Rigorous interventions in agric have paid off - President Akufo-Addo

BY: Ama Amankwah Baafi
President Akufo-Addo exchanging pleasantries with Haruna Iddrisu, Minority group leader

Five years ago, the government began the implementation of a number of special initiatives meant to accelerate the transformation of the country.

Chief among the initiatives is the Planting for Food and Jobs (PFJ), a special project meant to transform the agricultural sector through mechanisation to ensure food security in the country and for exports.

Since its implementation, there have been mixed reactions to the success of the initiative.

While some have described it as a failure, others think otherwise, a development which has always forced the President to always use any available opportunity to tout the successes so far.

Delivering his 5th message on the State of the Nation to Parliament on March 31, 2022, President Nana Addo Dankwa Akufo-Addo did not mince words when he reported to the House that the successes of the PFJ initiative have positively impacted the lives of smallholder farmers across the country.

He said the interventions made in the agriculture sector had improved the livelihoods of farmers and other stakeholders along the value chain.

“There is no doubt that but for the vigorous interventions we have made in agriculture in the past five years, which have made us more self-reliant in our food needs, our country would have been at much greater risk as the fallout from the dramatic worldwide increases in freight charges hit prices in our markets and on our supermarket shelves,” he said.


President Akufo-Addo noted that the significant investment made in the Ghana Commercial Agriculture Project (GCAP) has resulted in the availability of a total of 13,190 hectares of additional irrigable land, through the rehabilitation of Tono, Kpong Left Bank (KLB) and Kpong Irrigation Schemes for rice and vegetable cultivation.

He cited improved rice yields increase from 4.5 tonne s per hectare to 5.5 tons per hectare, leading to increased production and growth in farm incomes as some of the immediate benefits arising from the schemes.

“This has benefitted some 14,264 smallholder farmers directly, creating some 40,000 jobs along several value chain activities generated from the irrigation schemes,” he stated.

In particular at the KLB Irrigation Project, the President said that government, through the Ministry of Food and Agriculture, had recently engaged nine large-scale investors in addition to smallholder farmers at the project (KLBIP) who would be producing rice, maize and vegetables using modern production technologies to achieve improved productivity and production within the next three months.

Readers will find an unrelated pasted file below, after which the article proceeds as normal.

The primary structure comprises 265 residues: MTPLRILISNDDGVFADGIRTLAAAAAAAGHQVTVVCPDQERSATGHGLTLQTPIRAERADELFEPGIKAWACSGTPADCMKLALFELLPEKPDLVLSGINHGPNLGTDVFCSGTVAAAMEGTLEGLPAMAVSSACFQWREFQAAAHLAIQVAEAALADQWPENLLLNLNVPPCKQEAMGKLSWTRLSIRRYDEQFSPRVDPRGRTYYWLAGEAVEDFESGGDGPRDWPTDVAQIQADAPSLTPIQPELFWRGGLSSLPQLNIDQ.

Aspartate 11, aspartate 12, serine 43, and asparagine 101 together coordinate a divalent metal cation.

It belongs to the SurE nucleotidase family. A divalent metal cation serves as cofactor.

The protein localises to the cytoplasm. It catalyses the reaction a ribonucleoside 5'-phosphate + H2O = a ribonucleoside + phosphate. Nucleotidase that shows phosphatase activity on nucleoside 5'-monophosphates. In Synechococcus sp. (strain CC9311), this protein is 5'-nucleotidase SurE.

Vegetable sector

President Akufo-Addo also said the government had invested in the vegetable sector through the Ghana Peri-urban Vegetable Value Chain Project (GPVVCP) by providing irrigation infrastructure covering a total of 541 hectares, which had directly impacted vegetable farmers in the Greater Accra Region.

He added that the government had provided inputs and technical support for vegetable farmers at Hikpo in the Volta Region and Asokwa in the Ashanti Region, and that the project had provided off-taker arrangements for the domestic and international markets.

“The construction of 80 warehouses with a combined storage capacity of 80,000 metric tonnes (MT) has been completed and their entry into the food production chain is offering better protection to the harvests of farmers,” he said.


The President said the cocoa industry had marked a lot of interesting and far-reaching achievements in the past year, including producing 1,047,385 tonnes, the highest ever recorded in Ghana’s history.

Together with Cote d’Ivoire, he said Ghana had addressed the inequalities in the international marketing system of cocoa by paying a Living Income Differential (LID) of US$400 per tonne of cocoa to farmers.

“This is a remarkable initiative that cushions the income of the Ghanaian cocoa farmer, the backbone of our economy,” he said.

An innovation in the cocoa sector he cited was a non-adjustable electronic weighing scale that had been introduced for the purchase of cocoa from cocoa farmers.

He said the scale, which was introduced at the start of the cocoa season in October last year, had been approved by the Ghana Standards Authority (GSA) and could not be tampered with by purchasers.

“The same use of technology to attract more young people into agriculture is continuing with the training of 537 youth in the production of high value vegetables using greenhouse technology. One hundred and ninety of them have been on an 11-month internship in Israel and they are back with a lot of enthusiasm. We are expecting great things from them,” he added.